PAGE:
Saturday, January 14, 2012


One morning in April 2003, I was given a gift that would change my life evermore. On my way to work I came off with multitude of people scampering and scrambling across the road. I looked around and saw houses enveloped by massive black smoke cleaved by intermittent blaze of flames. For a second, I gaped at the fire trying to take the actuality of the scene. I boarded out the vehicle to make my way through the crowd. I watched as people tried to retrieve pieces of anything that could be saved. I was looking in, contemplating and completely powerless to help. Some were just crying, watching the fruits of their handwork vanished before their eyes. I left the place when I saw firemen retrieved the bodies of two kids charred to death. This scenario taught me some important lessons in life. In an instant, everything can disappear forever. Your love ones can leave you without a final word. All the material things that we thought that are so important can be meaningless and worthless in a matter of seconds.

When I arrived at the office, that blazing scenario and the burnt bodies flashed back in my mind. This cataclysm forced me to take a closer look how I was living my life. My thoughts immediately turned to the people in my life, my kids, my wife. I realized a fire is like any natural calamity (just like Ondoy and Sendong) – it puts you in touch with how quickly life can change and how priceless every moment is. My perception changed and found myself asking some questions. Am I really happy? My work was exasperating. Hours were long and hard. My life felt like one lofty workday after another with very little else in between. I was so dissipated with getting the work done, delighting other people and keeping the boss elated that I never raised my head up from my drawing board enough to see what I was doing to my life. When I get home, I am enervated and just passed out on the couch and the next day it just begins all over again. Most evenings I barely got a good night sleep thinking how I would finish all the projects. I usually found myself overreacting to the slightest mistakes made by my kids and unapproachable when my wife asks me something. Vacations have become rejuvenation periods instead of leisure and recreation with my family. That burning houses became an analogy to me - I was misspending the precious time I had on this planet. I needed to slow down, take a truthful look at my life and what I really wanted. I was starting to see everything, all my time, spirit and vigor was being spent on the needs of others in the expense of my own needs.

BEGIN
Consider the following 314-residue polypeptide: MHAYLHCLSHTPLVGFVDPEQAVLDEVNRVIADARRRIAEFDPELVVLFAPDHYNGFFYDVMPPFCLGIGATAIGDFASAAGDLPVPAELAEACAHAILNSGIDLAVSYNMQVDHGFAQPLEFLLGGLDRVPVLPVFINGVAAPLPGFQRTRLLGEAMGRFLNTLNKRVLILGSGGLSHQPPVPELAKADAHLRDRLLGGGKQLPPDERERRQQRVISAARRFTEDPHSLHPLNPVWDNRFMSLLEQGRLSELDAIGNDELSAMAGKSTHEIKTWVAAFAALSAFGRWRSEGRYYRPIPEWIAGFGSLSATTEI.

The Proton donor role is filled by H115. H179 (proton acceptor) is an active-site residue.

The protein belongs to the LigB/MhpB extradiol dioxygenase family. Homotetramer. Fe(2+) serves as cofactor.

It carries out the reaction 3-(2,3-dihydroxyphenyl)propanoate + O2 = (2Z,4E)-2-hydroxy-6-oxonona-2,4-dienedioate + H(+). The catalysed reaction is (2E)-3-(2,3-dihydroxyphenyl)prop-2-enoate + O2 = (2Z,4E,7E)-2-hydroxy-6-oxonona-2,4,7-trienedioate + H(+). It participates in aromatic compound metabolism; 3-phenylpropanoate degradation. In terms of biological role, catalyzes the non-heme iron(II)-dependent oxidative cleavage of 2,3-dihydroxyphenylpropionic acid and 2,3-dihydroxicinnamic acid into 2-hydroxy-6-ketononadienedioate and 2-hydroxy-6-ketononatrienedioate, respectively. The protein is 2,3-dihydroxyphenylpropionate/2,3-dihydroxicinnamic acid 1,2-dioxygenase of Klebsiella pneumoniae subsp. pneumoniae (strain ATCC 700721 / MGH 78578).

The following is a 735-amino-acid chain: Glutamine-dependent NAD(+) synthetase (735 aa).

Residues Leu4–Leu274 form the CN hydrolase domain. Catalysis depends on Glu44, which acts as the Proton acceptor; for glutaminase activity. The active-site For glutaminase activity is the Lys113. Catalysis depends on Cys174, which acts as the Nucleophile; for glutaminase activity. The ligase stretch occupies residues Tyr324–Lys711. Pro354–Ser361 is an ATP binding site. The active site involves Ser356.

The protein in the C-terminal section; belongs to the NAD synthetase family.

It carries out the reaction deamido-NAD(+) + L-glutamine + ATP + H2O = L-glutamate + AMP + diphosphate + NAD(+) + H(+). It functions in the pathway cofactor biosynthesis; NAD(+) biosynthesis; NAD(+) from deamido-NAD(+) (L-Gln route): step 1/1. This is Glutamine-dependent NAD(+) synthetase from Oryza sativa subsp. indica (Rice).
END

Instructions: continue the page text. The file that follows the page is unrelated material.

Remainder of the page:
The reality is, when I ask myself what I’d do if I lose my job it frightens me to death that I really don’t have the answer. Clearly I realized that a stable job or a prestigious position does not necessarily bring happiness. Instead, it brings a lot of accountability and high level of stress which at times leave your feeling depleted and out of touch with what’s really important in your life. Such feeling can be the reason why I kept myself alone and assiduous. I am so buried with work that I forgot that I have needs too, that my family needs my time. I have lost contact with myself and with those I love. When you are exhausted at the end of the day, fed up with working long hours, never feeling caught up, acknowledged or pleased you simply do not have the zest to spend on yourself or play with your kids or watch TV with your wife. Sometimes it feels beyond the bounds of possibilities to focus on your life when a tough and grievous job is taking up all your time and energy. This is when it’s critical to remember that you are in charge of your life. I am certain and convinced that our fears and discomforts coward us to make the choice for ourselves. Most of us think losing ones job would lead to a lot of psychological and budgetary changes or even trauma. I got caught up with this mentality and I forgot that I am the one running my own show. I forgot to believe in myself, my soul, that my actions are the seeds that grow into destiny .Such dogma take its price and I forgot to believe in myself. I should hear the wisdom of my soul and take action and I should find myself in the path that always leads to my highest good. It really does not matter how much money we have made, the successful careers we have, the education, recognition and all the accolades bequeath to us. Life is too short and our lives are truly made richer by the relationships that we share with each other.

The fire scenario became a metaphor to me. It enables me to realize that the most important part of my life is me. Learning to say No unless it is an absolute YES. A high quality life starts with a high quality me by giving myself the permission to make the quality of my life my top priority. This means putting myself above anything else, choosing to spend my time and energy on things that really brings joy to me and to my family and making decisions based on what is right instead of what just others want me to do. To truly love and respect one self would be the best choice to start a strong foundation of a rich and fulfilling life. Making a decision to change our life starts by making personal choice. Sometimes we have to trade in those unsupportive relationships, criticisms, and those people who put you down for more life enhancing ones and to have a more dignified persona. Honoring ourselves is the greatest gift we can give to our family and to anyone else to end up becoming a better father, mother, husband, wife, and friend.

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